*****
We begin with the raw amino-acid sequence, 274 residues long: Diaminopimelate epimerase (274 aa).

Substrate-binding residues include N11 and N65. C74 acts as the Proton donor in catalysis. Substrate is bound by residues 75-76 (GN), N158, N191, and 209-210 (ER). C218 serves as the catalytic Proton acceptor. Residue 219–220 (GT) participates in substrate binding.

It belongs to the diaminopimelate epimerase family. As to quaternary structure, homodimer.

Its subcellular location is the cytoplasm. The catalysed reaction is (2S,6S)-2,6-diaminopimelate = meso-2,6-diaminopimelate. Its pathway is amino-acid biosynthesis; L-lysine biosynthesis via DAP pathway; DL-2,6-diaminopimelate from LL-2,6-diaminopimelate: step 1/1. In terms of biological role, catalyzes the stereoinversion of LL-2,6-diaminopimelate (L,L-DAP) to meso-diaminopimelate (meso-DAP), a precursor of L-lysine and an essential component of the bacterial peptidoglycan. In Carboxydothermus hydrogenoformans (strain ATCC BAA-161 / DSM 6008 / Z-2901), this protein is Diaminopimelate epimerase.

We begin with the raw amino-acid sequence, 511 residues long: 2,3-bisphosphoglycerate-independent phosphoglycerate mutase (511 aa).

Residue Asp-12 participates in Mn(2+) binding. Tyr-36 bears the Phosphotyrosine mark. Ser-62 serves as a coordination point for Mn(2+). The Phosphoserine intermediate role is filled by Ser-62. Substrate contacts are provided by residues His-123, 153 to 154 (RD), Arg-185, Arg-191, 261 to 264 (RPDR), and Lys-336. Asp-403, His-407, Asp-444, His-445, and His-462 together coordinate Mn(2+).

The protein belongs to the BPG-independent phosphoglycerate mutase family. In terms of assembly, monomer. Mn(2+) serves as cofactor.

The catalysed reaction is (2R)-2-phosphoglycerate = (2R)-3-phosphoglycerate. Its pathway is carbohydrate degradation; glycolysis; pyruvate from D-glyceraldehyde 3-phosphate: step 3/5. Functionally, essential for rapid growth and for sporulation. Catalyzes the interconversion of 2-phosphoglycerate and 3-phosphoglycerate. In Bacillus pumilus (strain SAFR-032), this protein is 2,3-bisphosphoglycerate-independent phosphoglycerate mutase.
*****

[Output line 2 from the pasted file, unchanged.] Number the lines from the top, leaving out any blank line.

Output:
Substrate-binding residues include N11 and N65. C74 acts as the Proton donor in catalysis. Substrate is bound by residues 75-76 (GN), N158, N191, and 209-210 (ER). C218 serves as the catalytic Proton acceptor. Residue 219–220 (GT) participates in substrate binding.